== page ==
and formed a basis for the development of mathematical physics in the nineteenth century. In 1787, at age 51, he moved from Berlin to Paris and became a member of the French Academy of Sciences. He remained in France until the end of his life. He was instrumental in the
decimalisation Decimalisation (American English American English (AmE, AE, AmEng, USEng, en-US), sometimes called United States English or U.S. English, is the set of varieties of the English language native to the United States. Currently, American Engli ...
in
Revolutionary France The French Revolution ( ) was a period of radical political and societal change in France France (), officially the French Republic (french: link=no, République française), is a spanning and in the and the , and s. Its ...
, became the first professor of analysis at the
École Polytechnique File:Statue X DSC08329.JPG, upA statue in the courtyard of the school commemorates the cadets of ''Polytechnique'' rushing to the Battle of Paris (1814), defence of Paris in 1814. A copy was installed in West Point. The École Polytechnique (Fr ...
upon its opening in 1794, was a founding member of the
Bureau des Longitudes The ''Bureau des Longitudes'' () is a France, French scientific institution, founded by decree of 25 June 1795 and charged with the improvement of nautical navigation, standardisation of time-keeping, geodesy and astronomical observation. During th ...
, and became
Senator The Curia Julia in the Roman Forum A senate is a deliberative assembly, often the upper house or Debating chamber, chamber of a bicameral legislature. The name comes from the Ancient Rome, ancient Roman Senate (Latin: ''Senatus''), so-call ...
in 1799.


Scientific contribution

Lagrange was one of the creators of the
calculus of variations The calculus of variations is a field of mathematical analysis that uses variations, which are small changes in Function (mathematics), functions and functional (mathematics), functionals, to find maxima and minima of functionals: Map (mathematic ...
, deriving the
Euler–Lagrange equationIn the calculus of variations, the Euler equation is a second-order partial differential equation whose solutions are the function (mathematics), functions for which a given functional (mathematics), functional is stationary point, stationary. It wa ...
s for extrema of functionals. He extended the method to include possible constraints, arriving at the method of
Lagrange multipliers In mathematical optimization, the method of Lagrange multipliers is a strategy for finding the local maxima and minima of a function subject to equality constraints (i.e., subject to the condition that one or more equation In mathematics, an ...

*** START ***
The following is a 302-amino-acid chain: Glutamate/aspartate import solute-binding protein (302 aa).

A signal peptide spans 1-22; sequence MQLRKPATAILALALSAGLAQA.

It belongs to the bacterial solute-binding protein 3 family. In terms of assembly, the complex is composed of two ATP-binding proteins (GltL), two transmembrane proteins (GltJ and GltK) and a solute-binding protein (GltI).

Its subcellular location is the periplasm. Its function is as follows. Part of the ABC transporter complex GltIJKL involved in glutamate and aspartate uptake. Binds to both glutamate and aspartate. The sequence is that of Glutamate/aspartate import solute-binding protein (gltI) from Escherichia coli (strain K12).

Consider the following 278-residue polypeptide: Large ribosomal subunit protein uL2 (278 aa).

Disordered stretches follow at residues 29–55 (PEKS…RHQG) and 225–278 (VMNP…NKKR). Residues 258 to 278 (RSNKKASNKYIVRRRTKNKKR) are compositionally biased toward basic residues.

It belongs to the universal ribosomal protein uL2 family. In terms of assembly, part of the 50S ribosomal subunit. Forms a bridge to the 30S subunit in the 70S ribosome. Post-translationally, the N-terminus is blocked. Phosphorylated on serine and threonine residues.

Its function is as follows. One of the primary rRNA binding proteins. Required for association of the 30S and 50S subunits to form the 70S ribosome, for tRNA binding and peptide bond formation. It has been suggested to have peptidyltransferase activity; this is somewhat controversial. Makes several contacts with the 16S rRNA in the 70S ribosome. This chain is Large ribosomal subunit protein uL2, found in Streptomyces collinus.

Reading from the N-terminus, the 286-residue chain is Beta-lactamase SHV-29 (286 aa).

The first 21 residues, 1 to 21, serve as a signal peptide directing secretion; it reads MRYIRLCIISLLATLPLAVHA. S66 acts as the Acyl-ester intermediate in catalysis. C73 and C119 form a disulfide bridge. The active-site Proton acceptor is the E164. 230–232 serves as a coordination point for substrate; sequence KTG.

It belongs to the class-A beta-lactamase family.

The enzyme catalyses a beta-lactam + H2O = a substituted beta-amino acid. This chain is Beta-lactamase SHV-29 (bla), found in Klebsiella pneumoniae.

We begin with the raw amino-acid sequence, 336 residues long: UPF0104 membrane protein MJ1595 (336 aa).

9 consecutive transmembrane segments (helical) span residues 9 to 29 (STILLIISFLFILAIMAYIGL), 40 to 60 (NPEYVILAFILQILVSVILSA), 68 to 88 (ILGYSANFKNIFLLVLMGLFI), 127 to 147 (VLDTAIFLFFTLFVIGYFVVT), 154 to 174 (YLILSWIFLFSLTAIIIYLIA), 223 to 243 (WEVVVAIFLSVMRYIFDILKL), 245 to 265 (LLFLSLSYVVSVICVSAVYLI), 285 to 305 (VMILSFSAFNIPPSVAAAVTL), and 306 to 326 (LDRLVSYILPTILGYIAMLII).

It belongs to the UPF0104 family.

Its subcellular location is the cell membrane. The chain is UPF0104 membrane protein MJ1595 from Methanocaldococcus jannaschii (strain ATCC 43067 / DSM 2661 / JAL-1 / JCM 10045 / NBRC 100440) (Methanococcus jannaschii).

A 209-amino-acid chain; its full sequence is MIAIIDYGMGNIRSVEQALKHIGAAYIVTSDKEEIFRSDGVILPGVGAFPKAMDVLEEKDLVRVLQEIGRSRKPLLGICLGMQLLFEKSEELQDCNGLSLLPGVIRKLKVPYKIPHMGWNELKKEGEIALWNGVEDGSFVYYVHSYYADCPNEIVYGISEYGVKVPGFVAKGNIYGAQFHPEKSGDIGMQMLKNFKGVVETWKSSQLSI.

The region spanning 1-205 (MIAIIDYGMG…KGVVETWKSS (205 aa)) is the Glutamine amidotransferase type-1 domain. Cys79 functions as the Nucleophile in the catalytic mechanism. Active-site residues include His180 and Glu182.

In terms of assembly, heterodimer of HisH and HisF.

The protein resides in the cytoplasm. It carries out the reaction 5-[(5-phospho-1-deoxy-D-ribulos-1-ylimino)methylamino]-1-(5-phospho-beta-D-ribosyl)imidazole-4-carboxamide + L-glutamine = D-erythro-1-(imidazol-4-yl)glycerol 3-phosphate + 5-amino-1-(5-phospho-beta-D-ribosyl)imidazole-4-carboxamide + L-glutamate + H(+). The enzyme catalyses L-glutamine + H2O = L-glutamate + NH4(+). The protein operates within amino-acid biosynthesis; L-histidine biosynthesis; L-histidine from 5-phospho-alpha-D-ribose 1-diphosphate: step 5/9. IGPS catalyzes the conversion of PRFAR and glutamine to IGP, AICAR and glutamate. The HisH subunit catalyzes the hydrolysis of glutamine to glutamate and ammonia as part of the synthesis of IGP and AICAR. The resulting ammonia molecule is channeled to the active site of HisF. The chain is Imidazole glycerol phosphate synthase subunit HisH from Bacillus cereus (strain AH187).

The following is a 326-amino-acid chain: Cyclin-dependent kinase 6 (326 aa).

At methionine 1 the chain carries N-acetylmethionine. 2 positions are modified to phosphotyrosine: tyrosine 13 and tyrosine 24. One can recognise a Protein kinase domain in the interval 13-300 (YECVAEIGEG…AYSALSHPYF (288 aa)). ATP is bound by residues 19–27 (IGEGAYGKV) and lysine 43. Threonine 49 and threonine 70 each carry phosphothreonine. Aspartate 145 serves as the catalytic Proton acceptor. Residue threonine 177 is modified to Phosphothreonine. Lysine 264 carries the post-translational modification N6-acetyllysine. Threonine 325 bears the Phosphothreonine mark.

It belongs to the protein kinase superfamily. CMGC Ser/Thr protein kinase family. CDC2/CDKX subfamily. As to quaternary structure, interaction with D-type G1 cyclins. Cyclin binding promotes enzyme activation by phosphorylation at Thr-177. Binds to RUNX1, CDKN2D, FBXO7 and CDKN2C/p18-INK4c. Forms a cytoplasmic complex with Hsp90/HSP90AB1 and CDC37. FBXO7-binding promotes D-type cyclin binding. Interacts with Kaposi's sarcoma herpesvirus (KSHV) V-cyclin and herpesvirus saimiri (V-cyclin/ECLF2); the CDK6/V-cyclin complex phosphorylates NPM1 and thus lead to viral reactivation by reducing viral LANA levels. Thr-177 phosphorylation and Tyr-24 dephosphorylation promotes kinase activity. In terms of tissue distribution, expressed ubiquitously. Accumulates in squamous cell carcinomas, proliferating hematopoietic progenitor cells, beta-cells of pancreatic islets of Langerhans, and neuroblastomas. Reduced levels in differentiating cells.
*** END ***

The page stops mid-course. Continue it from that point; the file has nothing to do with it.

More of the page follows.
. Lagrange invented the method of solving
differential equation In mathematics, a differential equation is an functional equation, equation that relates one or more function (mathematics), functions and their derivatives. In applications, the functions generally represent physical quantities, the derivatives ...

differential equation
s known as
variation of parameters Variation or Variations may refer to: Science and mathematics * Variation (astronomy), any perturbation of the mean motion or orbit of a planet or satellite, particularly of the moon * Genetic variation, the difference in DNA among individuals ...
, applied
differential calculus In mathematics Mathematics (from Ancient Greek, Greek: ) includes the study of such topics as quantity (number theory), mathematical structure, structure (algebra), space (geometry), and calculus, change (mathematical analysis, analysis). I ...
to the theory of probabilities and worked on solutions for algebraic equations. He proved that every natural number is a sum of four squares. His treatise ''Theorie des fonctions analytiques'' laid some of the foundations of
group theory In mathematics Mathematics (from Greek: ) includes the study of such topics as numbers ( and ), formulas and related structures (), shapes and spaces in which they are contained (), and quantities and their changes ( and ). There is no ...
, anticipating Galois. In
calculus Calculus, originally called infinitesimal calculus or "the calculus of infinitesimals", is the mathematics, mathematical study of continuous change, in the same way that geometry is the study of shape and algebra is the study of generalizations ...

calculus
, Lagrange developed a novel approach to
interpolation In the mathematical Mathematics (from Greek: ) includes the study of such topics as numbers (arithmetic and number theory), formulas and related structures (algebra), shapes and spaces in which they are contained (geometry), and quantitie ...